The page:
There's plenty of weirdness in the news this morning.
President Bush announces that he's shocked - SHOCKED! - at what's going on in Myanmar (which I notice the BBC is starting to call "Burma" again). Actually he said "outraged" but the echo of Casablanca is irresistable. A military dictatorship, who knew? Mr. Bush, who woke you up? This has been going on for I think 19 years, and for the previous 6 years of your term you've taken essentially zero notice. I hate to say this, but I think the Burmese junta is just coiling to strike, and nebulous "support" from the U.N. is going to do nada to shield the monks when the shooting starts.
Then there's the flap over Mahmoud Ahmedinajad's speech at Columbia University. This was a good thing, and kudos to Columbia for inviting him and carrying through. Kudos also to President Bollinger, who called Ahmedinajad as he saw him in his introduction. The Iranians are complaining, but I thought it was a good give and take. Barack Obama is right: we should be talking to our enemies.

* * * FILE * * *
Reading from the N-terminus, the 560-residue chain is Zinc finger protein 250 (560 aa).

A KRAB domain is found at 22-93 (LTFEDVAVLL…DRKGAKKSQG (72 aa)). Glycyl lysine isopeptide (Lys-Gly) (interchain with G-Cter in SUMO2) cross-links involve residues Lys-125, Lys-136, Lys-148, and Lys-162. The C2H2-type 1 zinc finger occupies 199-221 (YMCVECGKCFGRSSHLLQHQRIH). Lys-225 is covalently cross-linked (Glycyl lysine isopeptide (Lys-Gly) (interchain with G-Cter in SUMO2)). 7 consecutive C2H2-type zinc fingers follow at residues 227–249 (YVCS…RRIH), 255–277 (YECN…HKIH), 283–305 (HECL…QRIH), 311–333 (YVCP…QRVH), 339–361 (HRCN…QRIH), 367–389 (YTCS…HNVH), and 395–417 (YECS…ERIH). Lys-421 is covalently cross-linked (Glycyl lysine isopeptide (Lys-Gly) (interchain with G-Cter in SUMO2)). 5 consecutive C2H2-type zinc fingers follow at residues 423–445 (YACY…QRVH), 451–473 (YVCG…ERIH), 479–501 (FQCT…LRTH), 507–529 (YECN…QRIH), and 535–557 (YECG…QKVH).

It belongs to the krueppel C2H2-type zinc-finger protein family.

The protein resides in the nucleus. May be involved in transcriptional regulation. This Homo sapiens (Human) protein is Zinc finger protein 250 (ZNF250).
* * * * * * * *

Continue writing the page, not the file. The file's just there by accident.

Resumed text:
I gather Pres. Ahmedinajad, in response to a question about Iran's death penalty for homosexuality, claims that there are no homosexuals in Iran. I suppose he's sure they got them all.
In this invitation, Columbia compares very favorably to my alma mater, the University of California, which just disgracefully raised a stink when Dr. Lawrence Summers was invited to speak to the Board of Regents at Davis. It looks to me as if "free speech" at U.C. is limited to people the University community agrees with. I don't agree with Dr. Summers' opinion on the different abilities of men and women in science and math; but refusing to allow to him say anything (in a formal speech to the Board of Regents) is not the appropriate response, and reinforces a popular conception of U.C. as a narrow-minded cabal of repressive left-wing ideocrats. I'm sorry, but it's true.
And finally in domestic political news, Pres. Bush's Secretary of Transportation (with White House approval) seems to have been using her office and her staff to lobby state governors and members of Congress, particularly from Michigan, to push the EPA to oppose California's request for a waiver on regulating greenhouse gases from cars and trucks. Congressman Henry Waxman thinks this is a violation of the Anti-Lobbying Act; and thank you, Mr. Waxman, for ferreting this out.